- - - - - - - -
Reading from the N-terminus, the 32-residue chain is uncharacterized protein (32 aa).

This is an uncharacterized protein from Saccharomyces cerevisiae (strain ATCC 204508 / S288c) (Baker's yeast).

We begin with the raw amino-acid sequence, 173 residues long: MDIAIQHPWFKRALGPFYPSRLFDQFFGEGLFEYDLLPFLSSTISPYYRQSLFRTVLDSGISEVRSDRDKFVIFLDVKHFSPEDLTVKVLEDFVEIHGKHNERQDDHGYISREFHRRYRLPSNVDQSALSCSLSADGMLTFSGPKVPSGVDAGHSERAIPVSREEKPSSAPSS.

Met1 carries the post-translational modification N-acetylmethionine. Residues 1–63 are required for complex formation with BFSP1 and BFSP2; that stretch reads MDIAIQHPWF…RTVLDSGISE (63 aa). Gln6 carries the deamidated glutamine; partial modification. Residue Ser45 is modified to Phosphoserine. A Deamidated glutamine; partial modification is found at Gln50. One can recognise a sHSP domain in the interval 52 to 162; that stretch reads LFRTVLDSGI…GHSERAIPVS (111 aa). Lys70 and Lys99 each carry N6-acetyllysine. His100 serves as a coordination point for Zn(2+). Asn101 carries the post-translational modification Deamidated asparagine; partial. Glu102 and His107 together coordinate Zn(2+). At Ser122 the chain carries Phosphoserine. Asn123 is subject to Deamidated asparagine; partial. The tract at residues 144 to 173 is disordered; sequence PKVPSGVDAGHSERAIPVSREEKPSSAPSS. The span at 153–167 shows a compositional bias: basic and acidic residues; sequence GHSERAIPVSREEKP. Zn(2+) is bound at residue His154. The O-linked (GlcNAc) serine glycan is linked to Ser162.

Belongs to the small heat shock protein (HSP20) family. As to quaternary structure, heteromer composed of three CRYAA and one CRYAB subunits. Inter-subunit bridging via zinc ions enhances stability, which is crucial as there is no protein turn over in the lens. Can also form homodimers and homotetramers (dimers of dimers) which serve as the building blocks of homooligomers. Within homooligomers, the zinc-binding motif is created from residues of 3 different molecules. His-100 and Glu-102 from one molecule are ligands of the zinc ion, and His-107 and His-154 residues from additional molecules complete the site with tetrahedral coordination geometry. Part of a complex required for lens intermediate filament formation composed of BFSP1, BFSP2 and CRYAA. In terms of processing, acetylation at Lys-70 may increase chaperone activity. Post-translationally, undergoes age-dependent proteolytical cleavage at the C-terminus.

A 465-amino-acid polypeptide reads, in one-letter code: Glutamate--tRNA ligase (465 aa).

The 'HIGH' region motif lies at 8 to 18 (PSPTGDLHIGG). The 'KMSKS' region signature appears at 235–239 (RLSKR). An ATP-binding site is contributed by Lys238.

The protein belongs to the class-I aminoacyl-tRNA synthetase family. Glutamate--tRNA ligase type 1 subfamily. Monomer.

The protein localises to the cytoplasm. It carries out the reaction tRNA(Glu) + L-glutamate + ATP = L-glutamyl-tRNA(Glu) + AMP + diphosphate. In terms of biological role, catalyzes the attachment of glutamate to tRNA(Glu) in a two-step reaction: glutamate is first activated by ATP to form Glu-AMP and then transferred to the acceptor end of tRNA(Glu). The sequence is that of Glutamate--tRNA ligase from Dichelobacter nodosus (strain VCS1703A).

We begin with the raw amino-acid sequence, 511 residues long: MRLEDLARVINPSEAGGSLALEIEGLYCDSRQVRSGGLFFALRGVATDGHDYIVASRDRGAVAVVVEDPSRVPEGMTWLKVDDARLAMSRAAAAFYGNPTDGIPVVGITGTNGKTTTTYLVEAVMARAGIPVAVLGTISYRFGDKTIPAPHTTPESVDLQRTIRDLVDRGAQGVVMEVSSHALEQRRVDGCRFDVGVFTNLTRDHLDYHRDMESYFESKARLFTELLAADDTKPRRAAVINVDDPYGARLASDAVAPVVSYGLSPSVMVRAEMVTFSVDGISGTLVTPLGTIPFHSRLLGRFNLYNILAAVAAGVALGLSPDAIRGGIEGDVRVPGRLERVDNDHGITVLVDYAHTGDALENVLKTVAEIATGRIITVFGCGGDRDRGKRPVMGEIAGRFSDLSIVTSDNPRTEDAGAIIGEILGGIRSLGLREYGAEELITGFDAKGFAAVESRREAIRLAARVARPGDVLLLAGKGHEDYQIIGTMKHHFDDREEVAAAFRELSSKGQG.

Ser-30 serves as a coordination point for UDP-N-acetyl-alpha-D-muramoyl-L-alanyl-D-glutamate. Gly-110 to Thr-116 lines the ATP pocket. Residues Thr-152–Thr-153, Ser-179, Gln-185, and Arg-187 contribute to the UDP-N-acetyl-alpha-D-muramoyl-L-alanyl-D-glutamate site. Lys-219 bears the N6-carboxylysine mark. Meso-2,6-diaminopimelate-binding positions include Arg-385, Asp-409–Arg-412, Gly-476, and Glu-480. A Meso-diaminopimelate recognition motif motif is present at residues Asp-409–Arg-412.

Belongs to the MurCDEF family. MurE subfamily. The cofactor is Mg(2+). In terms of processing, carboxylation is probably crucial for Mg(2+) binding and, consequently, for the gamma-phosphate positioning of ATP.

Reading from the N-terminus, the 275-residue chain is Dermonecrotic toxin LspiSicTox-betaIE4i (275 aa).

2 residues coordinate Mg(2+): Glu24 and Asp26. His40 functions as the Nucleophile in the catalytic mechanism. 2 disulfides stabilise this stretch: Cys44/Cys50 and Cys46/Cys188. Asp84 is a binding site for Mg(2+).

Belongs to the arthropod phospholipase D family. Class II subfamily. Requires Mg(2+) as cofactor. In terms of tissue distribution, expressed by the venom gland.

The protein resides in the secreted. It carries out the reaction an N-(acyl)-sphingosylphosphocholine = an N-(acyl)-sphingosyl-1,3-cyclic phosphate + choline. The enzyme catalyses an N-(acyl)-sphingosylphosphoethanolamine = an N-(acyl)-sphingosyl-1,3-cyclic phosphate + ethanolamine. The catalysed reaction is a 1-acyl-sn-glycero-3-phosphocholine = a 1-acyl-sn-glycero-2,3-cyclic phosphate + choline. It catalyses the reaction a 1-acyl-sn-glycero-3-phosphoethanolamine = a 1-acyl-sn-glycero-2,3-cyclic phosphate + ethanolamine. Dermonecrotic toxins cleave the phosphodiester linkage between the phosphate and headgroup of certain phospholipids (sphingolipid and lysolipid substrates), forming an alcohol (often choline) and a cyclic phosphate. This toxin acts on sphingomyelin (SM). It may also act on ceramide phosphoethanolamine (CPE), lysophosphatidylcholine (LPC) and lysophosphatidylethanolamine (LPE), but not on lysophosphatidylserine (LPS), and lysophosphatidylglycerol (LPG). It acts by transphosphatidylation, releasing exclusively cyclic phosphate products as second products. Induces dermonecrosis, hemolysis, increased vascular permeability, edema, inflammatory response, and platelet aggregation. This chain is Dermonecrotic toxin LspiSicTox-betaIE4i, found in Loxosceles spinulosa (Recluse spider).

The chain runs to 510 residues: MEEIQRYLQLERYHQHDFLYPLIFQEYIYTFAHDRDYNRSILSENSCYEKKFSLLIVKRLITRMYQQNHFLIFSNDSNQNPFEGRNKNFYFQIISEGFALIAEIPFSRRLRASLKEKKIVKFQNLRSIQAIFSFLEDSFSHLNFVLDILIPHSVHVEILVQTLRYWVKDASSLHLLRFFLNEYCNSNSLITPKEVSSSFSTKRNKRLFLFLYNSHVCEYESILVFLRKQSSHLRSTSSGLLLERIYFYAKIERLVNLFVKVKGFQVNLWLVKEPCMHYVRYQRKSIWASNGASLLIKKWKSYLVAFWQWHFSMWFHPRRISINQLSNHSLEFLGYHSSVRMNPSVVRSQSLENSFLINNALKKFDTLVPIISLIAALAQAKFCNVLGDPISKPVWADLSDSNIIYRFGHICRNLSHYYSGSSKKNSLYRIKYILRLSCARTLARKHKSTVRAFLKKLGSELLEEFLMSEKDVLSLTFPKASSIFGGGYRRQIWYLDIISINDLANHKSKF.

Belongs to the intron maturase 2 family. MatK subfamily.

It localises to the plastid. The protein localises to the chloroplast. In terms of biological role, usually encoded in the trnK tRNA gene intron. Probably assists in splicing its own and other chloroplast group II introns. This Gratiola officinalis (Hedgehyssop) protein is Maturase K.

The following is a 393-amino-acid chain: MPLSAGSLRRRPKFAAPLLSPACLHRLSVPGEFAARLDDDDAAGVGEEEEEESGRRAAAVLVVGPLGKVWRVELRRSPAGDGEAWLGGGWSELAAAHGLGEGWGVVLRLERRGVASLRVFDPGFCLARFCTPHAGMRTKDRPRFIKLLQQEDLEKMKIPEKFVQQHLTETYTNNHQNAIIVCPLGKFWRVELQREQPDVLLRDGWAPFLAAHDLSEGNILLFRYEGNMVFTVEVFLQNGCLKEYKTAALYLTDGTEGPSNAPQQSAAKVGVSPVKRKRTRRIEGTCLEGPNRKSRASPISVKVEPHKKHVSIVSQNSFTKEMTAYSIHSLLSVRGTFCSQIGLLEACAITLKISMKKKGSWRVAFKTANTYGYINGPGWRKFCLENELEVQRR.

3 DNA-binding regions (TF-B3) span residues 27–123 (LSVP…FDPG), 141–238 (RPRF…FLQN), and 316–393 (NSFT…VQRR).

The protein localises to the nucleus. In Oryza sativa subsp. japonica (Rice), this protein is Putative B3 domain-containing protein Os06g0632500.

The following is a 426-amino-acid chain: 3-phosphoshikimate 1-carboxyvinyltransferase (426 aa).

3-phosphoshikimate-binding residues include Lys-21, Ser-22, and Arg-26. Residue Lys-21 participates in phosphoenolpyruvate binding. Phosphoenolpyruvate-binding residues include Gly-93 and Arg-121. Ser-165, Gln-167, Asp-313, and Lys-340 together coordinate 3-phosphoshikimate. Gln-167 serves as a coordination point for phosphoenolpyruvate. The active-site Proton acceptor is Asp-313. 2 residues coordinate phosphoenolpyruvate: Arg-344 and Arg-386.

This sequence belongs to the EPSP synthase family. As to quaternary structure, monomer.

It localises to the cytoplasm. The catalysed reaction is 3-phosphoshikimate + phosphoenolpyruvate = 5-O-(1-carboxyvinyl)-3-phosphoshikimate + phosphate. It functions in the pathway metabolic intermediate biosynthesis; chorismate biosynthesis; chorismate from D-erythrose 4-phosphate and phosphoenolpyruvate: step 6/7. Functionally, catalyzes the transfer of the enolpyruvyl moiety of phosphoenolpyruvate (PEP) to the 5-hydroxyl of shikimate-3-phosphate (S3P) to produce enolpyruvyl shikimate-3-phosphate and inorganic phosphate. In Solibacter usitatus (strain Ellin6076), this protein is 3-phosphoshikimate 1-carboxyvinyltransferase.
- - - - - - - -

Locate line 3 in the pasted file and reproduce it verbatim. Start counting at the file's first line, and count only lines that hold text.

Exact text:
We begin with the raw amino-acid sequence, 173 residues long: MDIAIQHPWFKRALGPFYPSRLFDQFFGEGLFEYDLLPFLSSTISPYYRQSLFRTVLDSGISEVRSDRDKFVIFLDVKHFSPEDLTVKVLEDFVEIHGKHNERQDDHGYISREFHRRYRLPSNVDQSALSCSLSADGMLTFSGPKVPSGVDAGHSERAIPVSREEKPSSAPSS.